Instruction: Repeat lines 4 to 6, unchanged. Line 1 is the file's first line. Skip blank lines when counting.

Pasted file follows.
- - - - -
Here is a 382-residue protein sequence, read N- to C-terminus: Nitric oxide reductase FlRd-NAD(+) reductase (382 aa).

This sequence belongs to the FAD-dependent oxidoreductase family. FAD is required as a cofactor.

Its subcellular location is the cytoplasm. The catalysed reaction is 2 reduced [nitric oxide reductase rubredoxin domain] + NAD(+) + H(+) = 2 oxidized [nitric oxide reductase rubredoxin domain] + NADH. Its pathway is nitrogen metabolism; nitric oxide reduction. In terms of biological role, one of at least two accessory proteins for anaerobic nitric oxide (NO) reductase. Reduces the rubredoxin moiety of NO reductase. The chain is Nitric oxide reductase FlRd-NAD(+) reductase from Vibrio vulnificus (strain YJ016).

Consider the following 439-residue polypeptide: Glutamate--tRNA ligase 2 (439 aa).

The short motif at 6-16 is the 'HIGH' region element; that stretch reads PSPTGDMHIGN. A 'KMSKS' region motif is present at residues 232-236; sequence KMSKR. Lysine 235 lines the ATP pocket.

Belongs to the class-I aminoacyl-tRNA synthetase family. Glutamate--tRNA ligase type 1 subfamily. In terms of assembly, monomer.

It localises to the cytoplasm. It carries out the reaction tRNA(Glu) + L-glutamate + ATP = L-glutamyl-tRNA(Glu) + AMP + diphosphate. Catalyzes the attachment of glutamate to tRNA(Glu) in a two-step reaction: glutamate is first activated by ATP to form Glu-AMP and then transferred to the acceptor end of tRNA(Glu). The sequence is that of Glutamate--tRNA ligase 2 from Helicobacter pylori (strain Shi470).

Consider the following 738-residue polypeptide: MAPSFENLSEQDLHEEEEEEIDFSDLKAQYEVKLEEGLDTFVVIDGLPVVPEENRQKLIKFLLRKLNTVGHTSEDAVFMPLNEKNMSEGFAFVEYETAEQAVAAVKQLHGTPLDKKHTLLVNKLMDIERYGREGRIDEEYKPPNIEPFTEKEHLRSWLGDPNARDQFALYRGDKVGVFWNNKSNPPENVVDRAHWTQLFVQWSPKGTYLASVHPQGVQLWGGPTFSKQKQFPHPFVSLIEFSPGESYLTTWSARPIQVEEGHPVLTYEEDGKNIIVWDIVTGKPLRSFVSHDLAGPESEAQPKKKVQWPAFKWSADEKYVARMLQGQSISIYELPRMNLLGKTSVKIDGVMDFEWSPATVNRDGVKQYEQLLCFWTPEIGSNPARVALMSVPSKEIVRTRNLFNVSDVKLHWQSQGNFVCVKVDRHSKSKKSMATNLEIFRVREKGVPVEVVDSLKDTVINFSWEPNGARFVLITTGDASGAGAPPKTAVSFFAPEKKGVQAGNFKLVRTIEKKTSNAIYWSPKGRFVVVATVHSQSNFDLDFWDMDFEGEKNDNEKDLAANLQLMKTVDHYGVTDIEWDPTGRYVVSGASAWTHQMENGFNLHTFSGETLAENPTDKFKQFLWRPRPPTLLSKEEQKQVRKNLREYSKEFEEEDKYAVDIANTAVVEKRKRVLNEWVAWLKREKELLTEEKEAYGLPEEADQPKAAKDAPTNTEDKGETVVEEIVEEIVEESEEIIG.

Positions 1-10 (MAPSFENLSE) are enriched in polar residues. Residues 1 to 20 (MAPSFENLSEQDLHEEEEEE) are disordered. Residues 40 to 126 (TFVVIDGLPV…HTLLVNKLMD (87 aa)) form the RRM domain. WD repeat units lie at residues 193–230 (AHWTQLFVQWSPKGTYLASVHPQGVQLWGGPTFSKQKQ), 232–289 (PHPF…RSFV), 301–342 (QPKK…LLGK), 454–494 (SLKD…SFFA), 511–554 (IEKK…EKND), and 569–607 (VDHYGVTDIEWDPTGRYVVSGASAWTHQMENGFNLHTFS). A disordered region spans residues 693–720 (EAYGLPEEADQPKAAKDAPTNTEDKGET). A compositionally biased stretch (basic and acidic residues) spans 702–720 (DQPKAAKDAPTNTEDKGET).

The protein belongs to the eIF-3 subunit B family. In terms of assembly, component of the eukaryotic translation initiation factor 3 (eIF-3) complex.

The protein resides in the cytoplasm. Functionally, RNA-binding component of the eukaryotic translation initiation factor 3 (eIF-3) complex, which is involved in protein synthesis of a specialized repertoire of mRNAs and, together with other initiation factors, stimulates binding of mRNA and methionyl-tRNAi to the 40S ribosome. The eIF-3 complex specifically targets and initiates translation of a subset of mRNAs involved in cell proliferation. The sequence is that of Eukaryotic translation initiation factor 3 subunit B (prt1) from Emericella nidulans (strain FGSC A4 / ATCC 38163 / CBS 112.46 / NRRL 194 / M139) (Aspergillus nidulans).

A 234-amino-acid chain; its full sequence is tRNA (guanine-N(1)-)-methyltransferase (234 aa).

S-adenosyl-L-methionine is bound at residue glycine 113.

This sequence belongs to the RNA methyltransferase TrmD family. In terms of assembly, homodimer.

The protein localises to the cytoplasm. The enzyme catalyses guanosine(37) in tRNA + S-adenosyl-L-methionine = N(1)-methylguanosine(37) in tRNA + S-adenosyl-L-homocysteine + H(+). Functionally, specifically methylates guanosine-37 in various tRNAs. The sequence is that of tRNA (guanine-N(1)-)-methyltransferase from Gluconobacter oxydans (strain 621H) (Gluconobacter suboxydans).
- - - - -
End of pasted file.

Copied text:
Consider the following 439-residue polypeptide: Glutamate--tRNA ligase 2 (439 aa).

The short motif at 6-16 is the 'HIGH' region element; that stretch reads PSPTGDMHIGN. A 'KMSKS' region motif is present at residues 232-236; sequence KMSKR. Lysine 235 lines the ATP pocket.

Belongs to the class-I aminoacyl-tRNA synthetase family. Glutamate--tRNA ligase type 1 subfamily. In terms of assembly, monomer.